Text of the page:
Janice: Once I met Carlos I was deeply moved by his story of growing up in Costa Rica during the Kennedy era loving the USA, leaving his homeland for the American Dream and then having to come to terms with losing Alex in Iraq. Carlos speaks from the heart. He is charismatic and sincere.
I was also impressed by the impact of the shrines that he created to honor Alex and to keep his memory alive. The first time I went to his house, as I walked down the street looking for the address, I was stunned to see a white picket fence completely outlined by small American flags blowing in the wind. Through the gate, on the inside of the fence, were different layers of artifacts arranged around a central cross – a chipped, ceramic angel playing the flute, a Marine baseball hat, a rabbit-shaped planter – that evoked the feeling of a life lost. Again, I was deeply moved by the energy and effort put into the memorial display.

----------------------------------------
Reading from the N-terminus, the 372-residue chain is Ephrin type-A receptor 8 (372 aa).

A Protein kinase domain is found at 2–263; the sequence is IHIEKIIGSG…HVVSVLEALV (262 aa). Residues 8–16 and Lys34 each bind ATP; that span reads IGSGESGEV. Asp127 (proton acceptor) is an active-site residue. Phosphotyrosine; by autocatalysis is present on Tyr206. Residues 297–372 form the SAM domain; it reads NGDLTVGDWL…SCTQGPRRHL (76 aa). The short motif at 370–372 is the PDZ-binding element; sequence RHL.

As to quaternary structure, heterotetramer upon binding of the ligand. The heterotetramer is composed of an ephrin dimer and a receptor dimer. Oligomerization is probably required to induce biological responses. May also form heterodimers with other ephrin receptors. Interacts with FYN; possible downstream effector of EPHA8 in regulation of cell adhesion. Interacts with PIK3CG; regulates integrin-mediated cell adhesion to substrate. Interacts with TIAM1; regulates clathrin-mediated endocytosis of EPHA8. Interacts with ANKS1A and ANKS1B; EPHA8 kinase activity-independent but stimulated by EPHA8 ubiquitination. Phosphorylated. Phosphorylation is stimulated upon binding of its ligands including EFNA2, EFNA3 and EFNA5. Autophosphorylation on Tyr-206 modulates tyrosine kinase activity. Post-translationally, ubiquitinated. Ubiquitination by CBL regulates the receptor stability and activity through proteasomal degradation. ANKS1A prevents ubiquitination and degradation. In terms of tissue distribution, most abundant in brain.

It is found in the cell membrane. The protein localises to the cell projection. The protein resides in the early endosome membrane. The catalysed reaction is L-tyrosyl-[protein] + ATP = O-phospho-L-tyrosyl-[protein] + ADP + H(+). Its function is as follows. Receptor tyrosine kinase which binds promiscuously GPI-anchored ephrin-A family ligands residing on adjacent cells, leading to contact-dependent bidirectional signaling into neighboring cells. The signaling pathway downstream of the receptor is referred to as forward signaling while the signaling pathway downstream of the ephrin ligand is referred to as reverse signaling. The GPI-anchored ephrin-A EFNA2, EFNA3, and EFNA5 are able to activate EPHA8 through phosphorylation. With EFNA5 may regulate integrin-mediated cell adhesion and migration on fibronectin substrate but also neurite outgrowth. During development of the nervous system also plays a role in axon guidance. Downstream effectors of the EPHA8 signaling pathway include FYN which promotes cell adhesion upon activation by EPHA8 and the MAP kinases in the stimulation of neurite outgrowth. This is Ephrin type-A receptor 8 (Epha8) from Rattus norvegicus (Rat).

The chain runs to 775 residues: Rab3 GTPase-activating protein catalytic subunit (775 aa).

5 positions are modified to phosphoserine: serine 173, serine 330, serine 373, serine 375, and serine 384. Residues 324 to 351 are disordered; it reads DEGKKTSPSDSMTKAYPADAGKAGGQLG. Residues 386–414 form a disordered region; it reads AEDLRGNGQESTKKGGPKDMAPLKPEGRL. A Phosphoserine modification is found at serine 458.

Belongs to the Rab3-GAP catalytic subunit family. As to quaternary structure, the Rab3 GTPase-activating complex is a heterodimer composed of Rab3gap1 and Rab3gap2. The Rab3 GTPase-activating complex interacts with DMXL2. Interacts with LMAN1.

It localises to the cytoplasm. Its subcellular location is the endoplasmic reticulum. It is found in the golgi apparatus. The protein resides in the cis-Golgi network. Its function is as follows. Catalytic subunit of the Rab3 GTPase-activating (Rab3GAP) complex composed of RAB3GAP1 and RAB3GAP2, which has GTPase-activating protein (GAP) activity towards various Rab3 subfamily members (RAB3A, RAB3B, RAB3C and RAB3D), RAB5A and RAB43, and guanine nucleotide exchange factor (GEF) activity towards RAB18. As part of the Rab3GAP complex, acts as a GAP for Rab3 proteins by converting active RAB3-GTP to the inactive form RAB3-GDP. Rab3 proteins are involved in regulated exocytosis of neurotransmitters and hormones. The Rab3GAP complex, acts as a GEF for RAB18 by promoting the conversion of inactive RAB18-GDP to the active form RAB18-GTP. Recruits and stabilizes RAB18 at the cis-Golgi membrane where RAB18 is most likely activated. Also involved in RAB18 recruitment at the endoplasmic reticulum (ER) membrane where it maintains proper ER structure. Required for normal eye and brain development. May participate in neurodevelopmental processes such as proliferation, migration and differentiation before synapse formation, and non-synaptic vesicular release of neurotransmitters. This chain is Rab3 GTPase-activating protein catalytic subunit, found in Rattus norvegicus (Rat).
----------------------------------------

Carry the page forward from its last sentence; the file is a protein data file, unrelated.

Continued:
As Carlos got involved in peace organizations, his memorials to Alex became more public. He was angry at the government’s ban on news coverage of soldiers’ coffins coming home. It should be up to families to decide if they want media coverage or not, he said. In protest, he installed a coffin covered with an American flag in the back of his pick-up truck and drove to peace demonstrations all over the country. When President Obama took office and lifted the ban, Carlos put the coffin away. I would ask Carlos to explain the design and purpose of his installations to make sure that I understood what he was trying to say. And his thinking made sense to me.